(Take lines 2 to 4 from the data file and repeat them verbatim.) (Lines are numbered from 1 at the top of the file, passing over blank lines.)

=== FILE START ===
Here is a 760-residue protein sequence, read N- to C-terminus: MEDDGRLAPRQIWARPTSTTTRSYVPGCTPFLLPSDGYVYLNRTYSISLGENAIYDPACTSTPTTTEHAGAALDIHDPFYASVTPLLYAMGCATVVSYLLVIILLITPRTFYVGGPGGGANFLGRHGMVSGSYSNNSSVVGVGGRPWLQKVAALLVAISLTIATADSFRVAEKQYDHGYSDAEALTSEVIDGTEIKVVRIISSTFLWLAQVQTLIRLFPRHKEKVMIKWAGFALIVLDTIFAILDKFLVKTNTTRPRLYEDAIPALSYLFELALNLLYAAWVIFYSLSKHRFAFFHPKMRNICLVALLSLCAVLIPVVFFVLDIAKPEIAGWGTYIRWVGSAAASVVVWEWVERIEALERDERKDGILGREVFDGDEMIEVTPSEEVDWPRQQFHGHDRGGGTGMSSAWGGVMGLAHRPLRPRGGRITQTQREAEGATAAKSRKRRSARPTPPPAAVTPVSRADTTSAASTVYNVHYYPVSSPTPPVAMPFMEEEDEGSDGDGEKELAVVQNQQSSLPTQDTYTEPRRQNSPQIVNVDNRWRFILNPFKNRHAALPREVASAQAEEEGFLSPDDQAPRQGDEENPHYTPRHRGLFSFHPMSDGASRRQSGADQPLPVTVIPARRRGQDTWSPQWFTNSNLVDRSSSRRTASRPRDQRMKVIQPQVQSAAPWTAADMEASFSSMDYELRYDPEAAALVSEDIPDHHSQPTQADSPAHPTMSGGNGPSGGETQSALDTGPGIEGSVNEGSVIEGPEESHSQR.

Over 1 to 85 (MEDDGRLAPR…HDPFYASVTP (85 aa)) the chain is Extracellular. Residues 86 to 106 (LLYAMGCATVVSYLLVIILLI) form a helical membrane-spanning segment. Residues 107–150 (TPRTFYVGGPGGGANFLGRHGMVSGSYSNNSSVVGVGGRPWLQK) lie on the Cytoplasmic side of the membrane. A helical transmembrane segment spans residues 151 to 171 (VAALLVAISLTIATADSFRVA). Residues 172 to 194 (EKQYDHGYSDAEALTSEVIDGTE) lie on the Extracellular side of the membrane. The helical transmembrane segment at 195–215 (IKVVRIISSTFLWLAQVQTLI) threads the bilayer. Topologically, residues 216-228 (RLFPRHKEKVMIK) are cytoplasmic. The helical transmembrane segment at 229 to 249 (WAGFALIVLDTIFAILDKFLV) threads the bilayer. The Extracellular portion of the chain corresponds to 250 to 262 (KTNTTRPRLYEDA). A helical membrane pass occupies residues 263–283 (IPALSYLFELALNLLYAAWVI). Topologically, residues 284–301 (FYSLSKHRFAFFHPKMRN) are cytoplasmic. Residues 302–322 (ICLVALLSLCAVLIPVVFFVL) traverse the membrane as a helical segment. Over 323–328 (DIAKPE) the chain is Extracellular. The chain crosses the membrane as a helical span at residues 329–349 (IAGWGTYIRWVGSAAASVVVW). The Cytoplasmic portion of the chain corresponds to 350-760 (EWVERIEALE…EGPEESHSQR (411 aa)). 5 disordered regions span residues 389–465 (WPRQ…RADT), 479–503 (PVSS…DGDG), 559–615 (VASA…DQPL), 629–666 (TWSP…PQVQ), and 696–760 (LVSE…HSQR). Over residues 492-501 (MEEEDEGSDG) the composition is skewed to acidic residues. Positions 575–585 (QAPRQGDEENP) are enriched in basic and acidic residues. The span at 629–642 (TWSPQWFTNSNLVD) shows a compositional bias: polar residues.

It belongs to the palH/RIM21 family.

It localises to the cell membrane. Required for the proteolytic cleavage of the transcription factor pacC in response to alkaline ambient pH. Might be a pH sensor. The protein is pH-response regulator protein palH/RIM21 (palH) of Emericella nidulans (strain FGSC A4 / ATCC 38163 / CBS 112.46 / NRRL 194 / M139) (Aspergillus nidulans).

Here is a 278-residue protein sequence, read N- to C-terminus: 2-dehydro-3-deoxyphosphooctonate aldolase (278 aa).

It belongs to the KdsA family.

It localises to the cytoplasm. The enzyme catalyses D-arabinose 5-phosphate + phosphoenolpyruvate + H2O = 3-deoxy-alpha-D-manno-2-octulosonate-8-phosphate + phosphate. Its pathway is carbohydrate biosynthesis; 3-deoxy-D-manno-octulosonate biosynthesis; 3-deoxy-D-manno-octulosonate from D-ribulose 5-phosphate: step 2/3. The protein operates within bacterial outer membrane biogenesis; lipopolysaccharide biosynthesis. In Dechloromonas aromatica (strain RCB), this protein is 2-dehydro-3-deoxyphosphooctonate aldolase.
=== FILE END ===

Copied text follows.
Over 1 to 85 (MEDDGRLAPR…HDPFYASVTP (85 aa)) the chain is Extracellular. Residues 86 to 106 (LLYAMGCATVVSYLLVIILLI) form a helical membrane-spanning segment. Residues 107–150 (TPRTFYVGGPGGGANFLGRHGMVSGSYSNNSSVVGVGGRPWLQK) lie on the Cytoplasmic side of the membrane. A helical transmembrane segment spans residues 151 to 171 (VAALLVAISLTIATADSFRVA). Residues 172 to 194 (EKQYDHGYSDAEALTSEVIDGTE) lie on the Extracellular side of the membrane. The helical transmembrane segment at 195–215 (IKVVRIISSTFLWLAQVQTLI) threads the bilayer. Topologically, residues 216-228 (RLFPRHKEKVMIK) are cytoplasmic. The helical transmembrane segment at 229 to 249 (WAGFALIVLDTIFAILDKFLV) threads the bilayer. The Extracellular portion of the chain corresponds to 250 to 262 (KTNTTRPRLYEDA). A helical membrane pass occupies residues 263–283 (IPALSYLFELALNLLYAAWVI). Topologically, residues 284–301 (FYSLSKHRFAFFHPKMRN) are cytoplasmic. Residues 302–322 (ICLVALLSLCAVLIPVVFFVL) traverse the membrane as a helical segment. Over 323–328 (DIAKPE) the chain is Extracellular. The chain crosses the membrane as a helical span at residues 329–349 (IAGWGTYIRWVGSAAASVVVW). The Cytoplasmic portion of the chain corresponds to 350-760 (EWVERIEALE…EGPEESHSQR (411 aa)). 5 disordered regions span residues 389–465 (WPRQ…RADT), 479–503 (PVSS…DGDG), 559–615 (VASA…DQPL), 629–666 (TWSP…PQVQ), and 696–760 (LVSE…HSQR). Over residues 492-501 (MEEEDEGSDG) the composition is skewed to acidic residues. Positions 575–585 (QAPRQGDEENP) are enriched in basic and acidic residues. The span at 629–642 (TWSPQWFTNSNLVD) shows a compositional bias: polar residues.

It belongs to the palH/RIM21 family.

It localises to the cell membrane. Required for the proteolytic cleavage of the transcription factor pacC in response to alkaline ambient pH. Might be a pH sensor. The protein is pH-response regulator protein palH/RIM21 (palH) of Emericella nidulans (strain FGSC A4 / ATCC 38163 / CBS 112.46 / NRRL 194 / M139) (Aspergillus nidulans).